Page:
Preventative measures against preeclampsia have been heavily studied. Because the pathogensis of preeclampsia is not completely understood, prevention remains a complex issue. Below are some of the currently accepted recommendations.


Protein or calorie supplementation have no effect on preeclampsia rates, and dietary protein restriction does not appear to increase preeclampsia rates.  Further, there is no evidence that changing salt intake has an effect.
Supplementation with antioxidants such as vitamin C and E has no effect on preeclampsia incidence,  nor does supplementation with vitamin D.  Therefore, supplementation with vitamins C, E, and D is not recommended.
Calcium supplementation is recommended during pregnancy for prevention of preeclampsia where dietary calcium intake is low, especially for those at high risk. Calcium supplementation in women with low-calcium diets found no change in pre-eclampsia rates but did find a decrease in the rate of severe preeclamptic complications.  Low selenium status is associated with higher incidence of preeclampsia.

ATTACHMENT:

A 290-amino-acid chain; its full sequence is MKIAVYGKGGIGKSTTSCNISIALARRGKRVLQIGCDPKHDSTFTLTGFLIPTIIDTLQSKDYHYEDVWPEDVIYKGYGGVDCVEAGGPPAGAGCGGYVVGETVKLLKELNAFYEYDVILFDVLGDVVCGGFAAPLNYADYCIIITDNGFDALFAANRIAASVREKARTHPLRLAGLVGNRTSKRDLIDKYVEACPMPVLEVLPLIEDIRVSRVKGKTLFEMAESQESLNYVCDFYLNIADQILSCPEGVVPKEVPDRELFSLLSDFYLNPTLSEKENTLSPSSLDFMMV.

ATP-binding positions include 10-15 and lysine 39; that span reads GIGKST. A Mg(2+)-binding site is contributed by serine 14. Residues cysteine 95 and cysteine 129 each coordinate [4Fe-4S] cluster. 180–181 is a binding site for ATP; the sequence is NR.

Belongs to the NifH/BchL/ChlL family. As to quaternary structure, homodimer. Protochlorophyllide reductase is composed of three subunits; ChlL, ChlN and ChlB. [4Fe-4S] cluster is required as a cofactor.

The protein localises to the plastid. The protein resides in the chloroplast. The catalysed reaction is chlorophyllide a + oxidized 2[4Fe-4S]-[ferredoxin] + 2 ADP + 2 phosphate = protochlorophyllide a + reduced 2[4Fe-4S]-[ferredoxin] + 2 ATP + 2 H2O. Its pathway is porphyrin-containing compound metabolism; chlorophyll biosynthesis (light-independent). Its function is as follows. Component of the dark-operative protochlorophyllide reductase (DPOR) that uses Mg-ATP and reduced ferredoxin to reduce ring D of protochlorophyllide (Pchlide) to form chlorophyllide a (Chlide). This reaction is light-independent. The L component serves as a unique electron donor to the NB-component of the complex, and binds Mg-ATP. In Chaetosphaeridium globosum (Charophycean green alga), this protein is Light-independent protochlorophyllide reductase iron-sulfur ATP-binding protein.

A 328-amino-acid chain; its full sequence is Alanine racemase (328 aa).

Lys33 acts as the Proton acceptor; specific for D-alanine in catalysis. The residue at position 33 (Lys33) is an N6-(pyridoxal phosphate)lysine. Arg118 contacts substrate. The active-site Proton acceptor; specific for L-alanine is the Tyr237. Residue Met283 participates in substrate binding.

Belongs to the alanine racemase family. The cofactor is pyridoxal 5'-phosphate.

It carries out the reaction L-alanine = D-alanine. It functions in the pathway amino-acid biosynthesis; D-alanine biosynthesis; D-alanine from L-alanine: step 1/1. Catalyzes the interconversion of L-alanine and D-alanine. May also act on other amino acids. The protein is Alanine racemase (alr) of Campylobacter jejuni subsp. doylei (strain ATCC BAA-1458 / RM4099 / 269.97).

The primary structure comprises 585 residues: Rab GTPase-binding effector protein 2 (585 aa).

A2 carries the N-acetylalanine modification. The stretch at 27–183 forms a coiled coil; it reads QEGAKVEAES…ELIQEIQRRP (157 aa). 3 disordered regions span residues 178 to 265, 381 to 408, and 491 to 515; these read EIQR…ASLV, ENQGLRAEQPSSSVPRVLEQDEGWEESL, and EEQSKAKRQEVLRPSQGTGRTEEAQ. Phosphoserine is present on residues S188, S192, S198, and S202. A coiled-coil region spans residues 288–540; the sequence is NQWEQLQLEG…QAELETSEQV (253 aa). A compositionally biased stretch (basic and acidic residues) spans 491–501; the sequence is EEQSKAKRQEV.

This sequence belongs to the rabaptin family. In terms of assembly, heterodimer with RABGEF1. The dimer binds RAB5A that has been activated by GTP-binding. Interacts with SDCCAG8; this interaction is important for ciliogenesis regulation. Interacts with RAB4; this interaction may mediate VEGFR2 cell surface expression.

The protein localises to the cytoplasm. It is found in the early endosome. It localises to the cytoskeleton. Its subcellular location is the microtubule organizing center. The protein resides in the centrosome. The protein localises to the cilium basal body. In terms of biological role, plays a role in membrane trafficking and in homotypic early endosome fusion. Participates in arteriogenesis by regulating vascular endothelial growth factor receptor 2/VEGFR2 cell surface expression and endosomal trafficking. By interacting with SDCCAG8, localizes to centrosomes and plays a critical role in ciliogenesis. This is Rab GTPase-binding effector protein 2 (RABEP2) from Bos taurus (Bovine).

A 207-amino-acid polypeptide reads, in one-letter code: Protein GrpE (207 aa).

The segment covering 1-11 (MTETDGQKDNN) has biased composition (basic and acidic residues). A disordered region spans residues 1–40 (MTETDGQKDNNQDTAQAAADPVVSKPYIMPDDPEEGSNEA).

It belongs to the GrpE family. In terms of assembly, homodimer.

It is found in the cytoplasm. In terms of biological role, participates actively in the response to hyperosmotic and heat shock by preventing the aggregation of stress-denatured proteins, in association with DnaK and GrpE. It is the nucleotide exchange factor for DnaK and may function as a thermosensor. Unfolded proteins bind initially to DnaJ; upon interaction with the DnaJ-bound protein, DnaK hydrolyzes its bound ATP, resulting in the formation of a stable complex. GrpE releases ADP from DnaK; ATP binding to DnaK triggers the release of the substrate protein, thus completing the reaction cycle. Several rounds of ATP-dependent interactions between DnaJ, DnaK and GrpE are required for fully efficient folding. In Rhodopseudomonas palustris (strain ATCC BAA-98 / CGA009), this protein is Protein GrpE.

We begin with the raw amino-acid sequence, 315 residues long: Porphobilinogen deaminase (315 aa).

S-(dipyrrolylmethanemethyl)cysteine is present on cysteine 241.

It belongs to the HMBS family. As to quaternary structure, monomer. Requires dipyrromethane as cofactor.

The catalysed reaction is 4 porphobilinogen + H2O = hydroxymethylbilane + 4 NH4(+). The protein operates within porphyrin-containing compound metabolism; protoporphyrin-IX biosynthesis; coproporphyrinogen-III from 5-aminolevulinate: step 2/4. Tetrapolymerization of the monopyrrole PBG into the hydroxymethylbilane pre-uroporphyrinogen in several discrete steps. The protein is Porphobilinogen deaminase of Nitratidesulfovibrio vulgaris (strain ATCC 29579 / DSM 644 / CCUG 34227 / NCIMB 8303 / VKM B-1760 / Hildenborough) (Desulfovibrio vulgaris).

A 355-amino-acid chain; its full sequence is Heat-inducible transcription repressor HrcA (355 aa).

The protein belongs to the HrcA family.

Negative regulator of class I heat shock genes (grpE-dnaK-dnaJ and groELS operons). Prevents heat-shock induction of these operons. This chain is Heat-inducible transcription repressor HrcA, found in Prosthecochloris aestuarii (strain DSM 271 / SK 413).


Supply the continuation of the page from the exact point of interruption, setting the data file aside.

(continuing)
The WHO recommends low-dose aspirin for the prevention of preeclampsia in women at high risk and should be initiated before 20 weeks of pregnancy.  Taking aspirin is associated with a 10% reduction in preeclampsia and gestational prematurity. In high risk women this means that 69 need to be treated for one to benefit.

Physical activity

There is insufficient evidence to recommend either exercise or strict bedrest as preventative measures of pre-eclampsia.

Smoking cessation

In low-risk pregnancies the association between cigarette smoking and a reduced risk of preeclampsia has been consistent and reproducible across epidemiologic studies. High-risk pregnancies (those with pregestational diabetes, chronic hypertension, history of preeclampsia in a previous pregnancy, or multifetal gestation) showed no significant protective effect. The reason for this discrepancy is not definitively known; research supports speculation that the underlying pathology increases the risk of preeclampsia to such a degree that any measurable reduction of risk due to smoking is masked. However, the damaging effects of smoking on overall health and pregnancy outcomes outweighs the benefits in decreasing the incidence of preeclampsia. It is recommended that smoking be stopped prior to and during pregnancy.

Source: Wikipedia

No comments:

Post a Comment